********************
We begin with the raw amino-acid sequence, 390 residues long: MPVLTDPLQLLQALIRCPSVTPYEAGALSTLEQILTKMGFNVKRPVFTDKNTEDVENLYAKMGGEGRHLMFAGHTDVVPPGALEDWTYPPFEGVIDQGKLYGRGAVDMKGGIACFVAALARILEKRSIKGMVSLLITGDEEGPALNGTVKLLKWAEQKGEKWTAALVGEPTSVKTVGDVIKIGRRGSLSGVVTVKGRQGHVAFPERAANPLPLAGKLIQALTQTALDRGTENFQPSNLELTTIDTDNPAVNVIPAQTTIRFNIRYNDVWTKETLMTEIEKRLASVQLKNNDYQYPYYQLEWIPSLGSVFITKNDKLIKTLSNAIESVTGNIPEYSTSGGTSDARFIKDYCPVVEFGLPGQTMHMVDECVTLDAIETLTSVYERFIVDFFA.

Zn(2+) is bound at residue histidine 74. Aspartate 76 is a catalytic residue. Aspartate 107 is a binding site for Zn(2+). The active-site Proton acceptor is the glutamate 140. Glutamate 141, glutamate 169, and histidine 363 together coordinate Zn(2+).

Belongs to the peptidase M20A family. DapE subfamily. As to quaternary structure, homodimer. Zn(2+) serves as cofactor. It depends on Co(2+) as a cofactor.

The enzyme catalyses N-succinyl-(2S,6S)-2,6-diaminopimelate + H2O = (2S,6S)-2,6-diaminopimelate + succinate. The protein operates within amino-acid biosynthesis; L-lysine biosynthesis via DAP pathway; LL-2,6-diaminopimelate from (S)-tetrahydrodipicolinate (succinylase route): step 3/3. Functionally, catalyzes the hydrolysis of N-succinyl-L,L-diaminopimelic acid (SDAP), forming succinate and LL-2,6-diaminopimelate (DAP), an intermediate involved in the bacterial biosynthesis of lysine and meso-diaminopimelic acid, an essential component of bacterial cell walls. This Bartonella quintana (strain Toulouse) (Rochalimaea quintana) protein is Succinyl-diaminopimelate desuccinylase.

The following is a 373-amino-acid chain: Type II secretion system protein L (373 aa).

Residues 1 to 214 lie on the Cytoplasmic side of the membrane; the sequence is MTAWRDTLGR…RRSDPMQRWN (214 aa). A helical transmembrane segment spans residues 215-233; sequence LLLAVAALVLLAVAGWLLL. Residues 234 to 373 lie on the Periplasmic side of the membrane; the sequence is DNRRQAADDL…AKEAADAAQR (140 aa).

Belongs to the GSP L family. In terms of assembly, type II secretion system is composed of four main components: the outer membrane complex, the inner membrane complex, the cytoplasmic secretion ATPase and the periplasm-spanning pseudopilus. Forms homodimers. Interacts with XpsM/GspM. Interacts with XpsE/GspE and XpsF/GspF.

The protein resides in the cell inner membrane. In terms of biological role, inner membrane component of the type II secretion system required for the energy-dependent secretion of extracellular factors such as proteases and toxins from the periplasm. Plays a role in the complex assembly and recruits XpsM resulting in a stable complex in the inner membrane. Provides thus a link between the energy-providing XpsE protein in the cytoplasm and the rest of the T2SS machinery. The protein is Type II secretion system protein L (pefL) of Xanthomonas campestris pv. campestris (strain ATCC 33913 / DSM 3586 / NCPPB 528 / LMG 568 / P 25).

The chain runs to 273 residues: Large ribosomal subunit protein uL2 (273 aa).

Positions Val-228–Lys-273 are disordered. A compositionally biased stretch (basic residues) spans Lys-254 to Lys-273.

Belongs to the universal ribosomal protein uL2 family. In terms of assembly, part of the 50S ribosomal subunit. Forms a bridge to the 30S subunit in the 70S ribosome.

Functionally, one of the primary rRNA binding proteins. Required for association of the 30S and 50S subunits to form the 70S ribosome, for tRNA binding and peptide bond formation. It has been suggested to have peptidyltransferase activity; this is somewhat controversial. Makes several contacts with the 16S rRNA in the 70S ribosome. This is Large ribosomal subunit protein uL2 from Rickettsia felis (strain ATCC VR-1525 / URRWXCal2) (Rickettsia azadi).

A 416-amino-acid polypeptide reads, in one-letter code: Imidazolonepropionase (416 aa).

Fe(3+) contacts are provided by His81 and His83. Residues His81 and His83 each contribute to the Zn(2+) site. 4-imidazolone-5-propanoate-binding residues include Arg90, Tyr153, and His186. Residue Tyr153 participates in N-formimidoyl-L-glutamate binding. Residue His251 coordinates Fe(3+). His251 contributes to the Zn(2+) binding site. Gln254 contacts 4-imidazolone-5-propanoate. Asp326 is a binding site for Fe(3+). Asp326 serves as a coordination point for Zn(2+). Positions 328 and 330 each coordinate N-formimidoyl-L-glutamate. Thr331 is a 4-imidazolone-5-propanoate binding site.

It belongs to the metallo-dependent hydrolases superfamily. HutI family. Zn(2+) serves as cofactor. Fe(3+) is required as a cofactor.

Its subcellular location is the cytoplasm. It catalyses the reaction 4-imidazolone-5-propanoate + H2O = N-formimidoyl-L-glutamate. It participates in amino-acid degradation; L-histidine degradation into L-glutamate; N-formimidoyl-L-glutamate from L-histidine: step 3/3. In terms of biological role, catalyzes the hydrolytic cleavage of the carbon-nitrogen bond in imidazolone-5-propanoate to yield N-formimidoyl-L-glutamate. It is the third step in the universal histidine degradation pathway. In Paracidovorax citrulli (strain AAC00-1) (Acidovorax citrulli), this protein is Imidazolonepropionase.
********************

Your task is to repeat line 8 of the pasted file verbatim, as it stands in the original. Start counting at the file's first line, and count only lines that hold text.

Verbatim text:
The protein resides in the cell inner membrane. In terms of biological role, inner membrane component of the type II secretion system required for the energy-dependent secretion of extracellular factors such as proteases and toxins from the periplasm. Plays a role in the complex assembly and recruits XpsM resulting in a stable complex in the inner membrane. Provides thus a link between the energy-providing XpsE protein in the cytoplasm and the rest of the T2SS machinery. The protein is Type II secretion system protein L (pefL) of Xanthomonas campestris pv. campestris (strain ATCC 33913 / DSM 3586 / NCPPB 528 / LMG 568 / P 25).